Sunday, 29 August 2010

Soggy day riding to the Confederation Bridge

26th August: Bouctouche to Borden-Carleton, PEI

Odometer: 113 km, Start: 9.00am, Finish: 5.30pm, Avg: 21.1 km/h,
Weather: Drizzle/Fog AM, Showers PM, very humid, Temp: 18-24°C
Road Conditions: No Road report. I tried to follow the “Acadian Coastal Drive” again to the Confederation bridge but three closed bridges resulted in large detours. 

A soggy day sums it up nicely! It rained overnight and turned very humid. I had set off in the dry though and it was supposed to be a improving picture during the day. I thought I’d got away with it again! Not this time, the weather forecast was off. It didn’t take long for the drizzle to set in. Several heavy showers during the afternoon and the lovely humidity ensured I stayed very damp. My skin was crinkly (again) by the evening.

A small portion of the 13km length of the Confederation Bridge

I wanted to follow the Acadian Coastal Drive for the second day down to the Confederation Bridge, but there were several closed river bridges on the route. (There seemed to be an unusual amount of road and bridge maintenance going on). Bridge closures are a bit of a bummer as it usually means a lengthy detour. A lengthy detour riding a bicycle is BAD. Add detours to the list of things that make me shout a lot!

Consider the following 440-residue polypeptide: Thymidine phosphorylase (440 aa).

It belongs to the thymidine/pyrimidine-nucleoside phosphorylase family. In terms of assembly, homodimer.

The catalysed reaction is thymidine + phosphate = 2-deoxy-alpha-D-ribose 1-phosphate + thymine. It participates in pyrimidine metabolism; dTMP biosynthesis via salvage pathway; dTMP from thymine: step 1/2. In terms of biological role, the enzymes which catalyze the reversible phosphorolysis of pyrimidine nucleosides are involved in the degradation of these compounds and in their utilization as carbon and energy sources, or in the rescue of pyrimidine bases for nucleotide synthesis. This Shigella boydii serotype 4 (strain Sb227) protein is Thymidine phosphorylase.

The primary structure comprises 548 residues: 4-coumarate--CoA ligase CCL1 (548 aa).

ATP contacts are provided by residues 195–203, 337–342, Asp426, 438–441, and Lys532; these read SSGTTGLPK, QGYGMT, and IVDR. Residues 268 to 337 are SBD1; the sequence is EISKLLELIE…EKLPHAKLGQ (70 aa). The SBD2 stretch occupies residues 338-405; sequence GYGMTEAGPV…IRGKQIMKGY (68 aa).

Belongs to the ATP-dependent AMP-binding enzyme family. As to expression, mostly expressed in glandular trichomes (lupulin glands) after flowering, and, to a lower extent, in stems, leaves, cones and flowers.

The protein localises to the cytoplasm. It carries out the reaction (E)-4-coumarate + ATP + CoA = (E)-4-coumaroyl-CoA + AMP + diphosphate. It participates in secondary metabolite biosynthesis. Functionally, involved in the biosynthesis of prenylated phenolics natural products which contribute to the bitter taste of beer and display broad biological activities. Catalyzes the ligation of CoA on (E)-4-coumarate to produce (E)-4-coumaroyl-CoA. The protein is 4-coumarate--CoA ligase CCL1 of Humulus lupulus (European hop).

The body-blow was the closure of the #955 which was a bike friendly road along the coast for the last 30km to the bridge. The detour was on an main road going inland followed by 25km on the Trans-Canada Highway… in the pouring rain! Lovely.

You can't ride your bike across or walk...

Approaching the bridge there were signs indicating pedestrians and cyclists aren’t allowed to cross. Instead there was a shuttle bus to catch at the information centre just before the start of the bridge. It was a strange system to catch a lift across. You had to use a phone in the centre to call for a lift. (I think the buses stay on the PEI side until they’re needed rather than having one or more stationed at each end? Maybe there’s some logic in there somewhere…).

I had to wait about 20 mins, just enough time for a snack and a walk to the observation tower to look out at the bridge. From the tower, you can only see the first couple of kilometres before the bridge curves away behind itself. It’s still quite impressive though.

...there's a (24hr I think) shuttle bus for bikes and pedestrians

After loading the Nomad on a trailer (annoyingly I had to take all my bags off), I and three foot passengers were whisked across to the other side and we were on Prince Edward Island!

PEI has a good network of bike paths, some of them following the course of the island’s railway line which was closed in 1989. I’m hoping to travel the 65km to Charlottleville, the island’s capital, off-road on the Confederation Trail. It should be a good ride. Shades of La Route Verte in Quebec…

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